Ted Hsu, Liberal MP from Kingston, won't seek re-election
1st-term member of Parliament wants to bring back the mandatory long-form census
Ted Hsu, the first-term Liberal MP for Ontario's Kingston and the Islands riding, says he will not run for re-election in 2015 so he can spend more time with his family.
Hsu, who is married with two young daughters aged four and 11, said it was a decision he and his wife made together.
In a phone interview from his riding office on Thursday, Hsu told CBC News it was difficult to balance his responsibilities as a husband and father with his duties as an MP.
"I think that was the challenge for me, how to manage time and manage being absent from the family."
NDP Leader Tom Mulcair recently wrote to House of Commons Speaker Andrew Scheer asking him to help MPs with the work/life balance.
Hsu, whose family lives in the riding he represents, said Canadians in general would benefit from more flexible daycare services.
"I have had a lot of constituents say that they need daycare at odd hours because of shift work."
While Hsu was one of the few MPs who did not back Justin Trudeau for the leadership of the Liberal Party, he said he spoke with Trudeau just a few days ago and is leaving the party on good terms.
"He was very supportive, very understanding because of his own experience growing up as the son of a prime minister."
Hsu backed Marc Garneau and later threw his support behind B.C. MP Joyce Murray after Garneau exited the race.
Hsu was the party's natural resources critic and served on the Commons' natural resources committee in 2013, but was moved out of the position by Trudeau and appointed Ontario caucus chair and caucus accountability officer. Hsu was also named the party's critic for science and technology, post-secondary education and Ontario economic development, roles he had previously held.
Trudeau thanked Hsu for his hard work and dedication to his constituents.
“Ted has always been a strong voice and advocate for his constituents. His dedication to the people of Kingston and the Islands serves as a powerful example of how all parliamentarians ought to represent and engage with the citizens in their ridings," Trudeau said in a written statement Thursday afternoon.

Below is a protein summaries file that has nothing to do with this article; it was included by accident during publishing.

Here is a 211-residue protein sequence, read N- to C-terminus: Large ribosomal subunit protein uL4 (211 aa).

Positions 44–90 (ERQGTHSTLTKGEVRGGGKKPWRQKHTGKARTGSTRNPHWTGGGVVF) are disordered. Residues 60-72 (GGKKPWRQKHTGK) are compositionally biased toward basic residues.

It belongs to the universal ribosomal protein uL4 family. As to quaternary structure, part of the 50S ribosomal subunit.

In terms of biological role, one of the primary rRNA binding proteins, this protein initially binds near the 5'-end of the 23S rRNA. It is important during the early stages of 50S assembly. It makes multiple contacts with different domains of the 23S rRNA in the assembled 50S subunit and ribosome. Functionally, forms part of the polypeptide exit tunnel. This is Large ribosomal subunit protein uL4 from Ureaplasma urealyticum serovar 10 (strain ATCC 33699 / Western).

"We wish him and his family well as they prepare to embark upon the next chapter of their lives.”
Industry Minister James Moore wished his Liberal counterpart well.
"All the best in the next chapter of life Ted," Moore said in a post on Twitter.
Bring back census
Hsu introduced a private member's bill last year that would strengthen the independence of Canada's chief statistician and bring back the long-form census without the penalty of a prison sentence for refusing to fill it out.
Private member's bill rarely make it into law, but Hsu hopes to re-open the conversation about the need for reliable statistics when his bill comes up for debate in the fall.
The mandatory long-form census was replaced by a voluntary national household survey in 2010 when the Conservatives scrapped it based on a few complaints from Canadians who feared being jailed for refusing to answer questions they deemed too intrusive.
Hsu quoted Prime Minister Stephen Harper, who recently said "you can't manage what you can't measure." His comments were made in the context of new funding for child and maternal health. Canada's pledge will pay for several life-saving measures including a new system to register births.
Using Harper's logic, Hsu said "let's measure this country that we're trying to govern."
Hsu said anyone interested in representing the riding should seek the Liberal nomination, even if they aren't already a public figure.
"I wasn't very well known when I ran."
Asked if his decision not to run again had anything to do with the nomination process, Hsu said it didn't.
"I got greenlit and they were going to acclaim me in a couple of weeks."
Peter Milliken, the country's longest-serving Speaker, held the seat in Kingston and the Islands since 1988 before Hsu was elected to represent the Ontario riding in 2011.